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Am Fam Physician. 2007;76(1):32

Author disclosure: Nothing to disclose.

to the editor: I would like to add a recommendation for cerumen removal to those made by the authors of “Cerumen Impaction” in the May 15, 2007, issue of American Family Physician.1 A common technique used by physicians to remove cerumen from the ear canal is to look with an otoscope, “memorize” the position of the cerumen (or an opening in the impaction through which one might insert an ear loop or spoon to get behind the impaction), put down the otoscope, and then insert the instrument blindly, based on the “mental picture.” This can lead to inaccurate placement of the instrument, trauma to the sensitive and fragile ear canal skin, bleeding, pain, and an upset patient. A common error is not inserting the instrument deeply enough, for fear of damaging the tympanic membrane. The problem is that the physician does not have enough hands to retract the pinna, hold a light source, and use an instrument. I found that trying to open the window of the otoscope and manipulating the instrument through it under direct vision is awkward and does not work well for me.

However, I found a solution that does work very well. Lighted curettes, which are plastic, disposable ear spoons/loops that attach to a light source and transmit light through the instrument allow retraction with one hand and manipulation of the instrument with the other hand. A magnification lens fits on the light source, though I have found it is not necessary. The light is more than sufficient to allow me to clearly see the impaction and for accurate placement of the instrument, increasing the safety, effectiveness, and comfort of the procedure. Also, it often eliminates the need for an unnecessary and time-consuming irrigation (if the wax is hard and dry and adherent to the ear canal skin, presoaking with a cerumen softener can still be helpful). These lighted curettes are really a pleasure to use. The system is inexpensive, costing approximately $80.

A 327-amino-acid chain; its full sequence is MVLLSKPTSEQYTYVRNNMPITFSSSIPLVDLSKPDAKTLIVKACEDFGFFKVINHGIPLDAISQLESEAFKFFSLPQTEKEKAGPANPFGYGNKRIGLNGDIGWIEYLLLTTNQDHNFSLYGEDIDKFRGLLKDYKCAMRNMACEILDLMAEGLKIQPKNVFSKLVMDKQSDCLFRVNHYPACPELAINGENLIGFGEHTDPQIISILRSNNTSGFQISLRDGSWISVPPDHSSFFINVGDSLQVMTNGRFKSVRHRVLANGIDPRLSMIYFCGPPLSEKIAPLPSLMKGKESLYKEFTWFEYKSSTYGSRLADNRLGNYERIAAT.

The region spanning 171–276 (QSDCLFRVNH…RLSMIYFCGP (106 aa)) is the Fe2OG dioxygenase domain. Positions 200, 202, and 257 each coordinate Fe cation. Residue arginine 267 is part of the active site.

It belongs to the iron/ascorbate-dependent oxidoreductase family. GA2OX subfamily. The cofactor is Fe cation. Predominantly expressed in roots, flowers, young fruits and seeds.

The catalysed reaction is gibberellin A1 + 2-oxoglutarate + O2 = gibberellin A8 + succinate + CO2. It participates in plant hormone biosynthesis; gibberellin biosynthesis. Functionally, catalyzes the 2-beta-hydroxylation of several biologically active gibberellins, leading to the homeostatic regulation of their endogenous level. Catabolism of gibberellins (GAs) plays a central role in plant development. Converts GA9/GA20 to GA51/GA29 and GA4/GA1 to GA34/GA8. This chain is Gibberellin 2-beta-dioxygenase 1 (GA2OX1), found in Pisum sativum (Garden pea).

I imagine that using standard steel instruments with an old-fashioned fenestrated head mirror, with a goose-neck lamp on the opposite side of the patient, would also work. I did not try that because the lighted loops worked so well.

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This series is coordinated by Kenny Lin, MD, MPH, deputy editor.

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